Reservoirs entangled investors in too much of a scientific – and thus also cooperative – endeavour; with steam, they would not need to actively engage with the science, only receive it from others and switch it on in their private sphere. In this sense, the engine won over the wheel because it was the less advanced productive force.

But this was not the only reason steam came to be adopted. What it also offered was “a ticket to the town”. Steam meant that factories could be built almost anywhere the owner wanted. No longer where mills limited to the banks of rivers, but now they could be located in the midst of urban areas where workers disciplined (to a greater or lesser extent) in factory work could be easily hired. No longer would the factory owner have to build homes, churches and schools in remote valleys. Instead the slums of Manchester, Birmingham and Glasgow would be the location for the mills. A writer explained, again in 1833:

The work that is done by the aid of a stream of water is generally as cheap as that which is done by steam, and sometimes much cheaper. But the invention of the steam-engine has relieved us from the necessity of building factories in inconvenient situation merely for the sake of a waterfall. It has allowed them to be placed in the centre of a population trained to industrious habits.

The ruling class dressed this up as benefiting the whole of society. Wealth, even in 1833, was supposed to trickle down, but in reality this was about profits. It had taken generations, Malm argues, to train rural workers, and still they refused to accept the discipline of the mill. In the cities, the manufacturers hoped they would find a more acquiescent workforce. This proved not to be the case, and Malm documents the struggles of workers to protect their jobs (often against the introduction of machinery) and to improve their conditions.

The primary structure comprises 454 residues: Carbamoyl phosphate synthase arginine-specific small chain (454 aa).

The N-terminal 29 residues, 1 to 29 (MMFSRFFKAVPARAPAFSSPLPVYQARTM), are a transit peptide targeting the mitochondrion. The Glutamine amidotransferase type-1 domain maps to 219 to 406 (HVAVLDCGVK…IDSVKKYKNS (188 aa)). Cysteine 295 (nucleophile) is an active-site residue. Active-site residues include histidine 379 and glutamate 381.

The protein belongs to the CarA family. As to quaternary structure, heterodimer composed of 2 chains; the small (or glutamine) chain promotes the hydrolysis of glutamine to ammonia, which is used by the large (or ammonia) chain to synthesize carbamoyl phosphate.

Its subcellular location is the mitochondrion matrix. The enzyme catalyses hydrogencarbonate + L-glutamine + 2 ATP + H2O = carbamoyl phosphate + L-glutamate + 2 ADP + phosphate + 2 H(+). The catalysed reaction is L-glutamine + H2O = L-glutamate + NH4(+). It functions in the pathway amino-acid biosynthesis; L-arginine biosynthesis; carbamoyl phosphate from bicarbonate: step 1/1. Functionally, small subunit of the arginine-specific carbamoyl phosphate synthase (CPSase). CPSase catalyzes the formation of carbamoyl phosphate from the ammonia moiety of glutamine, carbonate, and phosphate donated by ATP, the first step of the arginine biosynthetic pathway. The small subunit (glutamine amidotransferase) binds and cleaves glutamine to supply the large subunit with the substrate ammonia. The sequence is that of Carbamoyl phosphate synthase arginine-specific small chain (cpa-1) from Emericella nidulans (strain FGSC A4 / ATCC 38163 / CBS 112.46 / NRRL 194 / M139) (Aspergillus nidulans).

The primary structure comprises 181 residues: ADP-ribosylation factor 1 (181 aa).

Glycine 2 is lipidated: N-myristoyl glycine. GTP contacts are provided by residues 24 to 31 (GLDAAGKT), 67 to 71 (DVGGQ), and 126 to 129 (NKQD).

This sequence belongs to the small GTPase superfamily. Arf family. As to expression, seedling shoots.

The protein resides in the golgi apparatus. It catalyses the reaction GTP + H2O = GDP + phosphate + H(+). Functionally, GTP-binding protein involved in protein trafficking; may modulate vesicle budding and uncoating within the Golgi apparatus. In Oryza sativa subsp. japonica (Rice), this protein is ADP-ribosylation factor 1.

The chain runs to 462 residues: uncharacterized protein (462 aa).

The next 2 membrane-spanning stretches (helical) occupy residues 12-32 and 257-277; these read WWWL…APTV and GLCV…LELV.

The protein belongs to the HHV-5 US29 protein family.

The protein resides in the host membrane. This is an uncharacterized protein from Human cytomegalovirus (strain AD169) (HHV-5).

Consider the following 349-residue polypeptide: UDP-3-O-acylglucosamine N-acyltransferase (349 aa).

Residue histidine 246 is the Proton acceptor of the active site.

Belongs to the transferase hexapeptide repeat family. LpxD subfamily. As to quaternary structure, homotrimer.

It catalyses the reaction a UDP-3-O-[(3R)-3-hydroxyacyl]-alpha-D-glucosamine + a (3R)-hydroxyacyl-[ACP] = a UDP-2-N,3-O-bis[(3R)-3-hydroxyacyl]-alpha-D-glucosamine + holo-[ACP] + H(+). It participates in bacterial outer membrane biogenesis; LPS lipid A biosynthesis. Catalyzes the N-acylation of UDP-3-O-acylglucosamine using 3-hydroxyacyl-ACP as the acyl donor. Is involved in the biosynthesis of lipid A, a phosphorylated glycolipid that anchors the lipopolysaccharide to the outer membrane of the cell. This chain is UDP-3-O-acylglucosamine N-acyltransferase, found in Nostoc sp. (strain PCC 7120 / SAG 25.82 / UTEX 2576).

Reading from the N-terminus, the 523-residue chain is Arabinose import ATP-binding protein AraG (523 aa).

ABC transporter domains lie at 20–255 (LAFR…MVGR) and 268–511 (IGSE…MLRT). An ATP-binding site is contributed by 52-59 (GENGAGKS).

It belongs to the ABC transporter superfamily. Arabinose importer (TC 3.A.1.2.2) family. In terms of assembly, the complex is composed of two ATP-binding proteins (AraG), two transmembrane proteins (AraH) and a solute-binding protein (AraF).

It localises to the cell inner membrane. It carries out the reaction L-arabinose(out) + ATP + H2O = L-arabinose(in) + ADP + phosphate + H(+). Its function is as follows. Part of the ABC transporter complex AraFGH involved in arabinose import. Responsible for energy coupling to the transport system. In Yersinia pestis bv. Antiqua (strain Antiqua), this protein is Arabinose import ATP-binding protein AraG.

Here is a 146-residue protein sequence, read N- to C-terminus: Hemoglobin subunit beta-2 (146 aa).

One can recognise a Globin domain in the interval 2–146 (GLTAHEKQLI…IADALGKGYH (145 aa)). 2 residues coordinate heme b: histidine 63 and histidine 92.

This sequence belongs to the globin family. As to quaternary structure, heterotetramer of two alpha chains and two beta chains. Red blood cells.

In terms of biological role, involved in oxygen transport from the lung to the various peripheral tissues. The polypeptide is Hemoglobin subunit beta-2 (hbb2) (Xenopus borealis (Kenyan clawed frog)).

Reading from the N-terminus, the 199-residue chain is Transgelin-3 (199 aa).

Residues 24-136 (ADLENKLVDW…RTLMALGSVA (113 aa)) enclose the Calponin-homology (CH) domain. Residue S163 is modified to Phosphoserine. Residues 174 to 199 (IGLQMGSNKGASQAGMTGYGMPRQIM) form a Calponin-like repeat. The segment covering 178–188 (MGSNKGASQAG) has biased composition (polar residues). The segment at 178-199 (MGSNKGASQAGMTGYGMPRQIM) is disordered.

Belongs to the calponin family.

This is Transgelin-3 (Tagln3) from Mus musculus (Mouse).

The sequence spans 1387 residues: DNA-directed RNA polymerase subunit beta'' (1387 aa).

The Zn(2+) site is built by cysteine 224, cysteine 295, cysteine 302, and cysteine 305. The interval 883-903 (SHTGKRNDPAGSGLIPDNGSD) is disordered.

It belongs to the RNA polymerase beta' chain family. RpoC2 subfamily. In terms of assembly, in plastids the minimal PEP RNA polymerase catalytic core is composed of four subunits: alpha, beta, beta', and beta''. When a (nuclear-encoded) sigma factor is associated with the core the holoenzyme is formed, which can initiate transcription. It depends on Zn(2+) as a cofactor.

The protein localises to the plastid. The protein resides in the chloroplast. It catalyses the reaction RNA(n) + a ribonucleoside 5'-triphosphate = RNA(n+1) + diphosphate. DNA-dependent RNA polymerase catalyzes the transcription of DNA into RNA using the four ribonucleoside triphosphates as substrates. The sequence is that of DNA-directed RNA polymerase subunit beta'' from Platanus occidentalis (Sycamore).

Interestingly what finally killed the water-mills were the Factory Acts of 1847 and 1850. These reduced the amount of hours, and which hours, workers could work. In doing so, they meant that water mills, which had such variable sources of power were doomed in competition with those running on steam power. Water power was the “crutch” that capitalism needed initially, but was then discarded.

By the 1870s, coal use was soaring becoming “decoupled” from population growth and taking on a life of its own. Coal was now no longer simply associated with heating homes but part of “self sustaining economic growth”. The Industrial Revolution in Britain, Malm argues, was the original source of the fossil fuel economy. As early as 1850 Britain was far ahead of any other country, or region, in the production of greenhouse gases: “If global warming has a historical homeland, there can indeed be no doubt about its identity”.

Malm puts the case well for why Britain developed as a fossil fuel economy. All other nations that followed had to do some in the context of Britain’s development. While Malm doesn’t use the phrase, this is a classic example of “combined and uneven-development”. Industrial development in other countries didn’t need to follow Britain’s path, they could use the latest in technology and industrial practices.

The post-2000 emissions explosion is yet another example of this. Centered on China, this is an example, Malm argues. of capitalism searching around in an attempt to maximize profits. Low wages, looser controls on pollution and so on have made the capitalists move away from the developed world and locate their factories (and associated emissions) in China and countries like India.

Malm argues that emissions increases are now central to the logic of capital: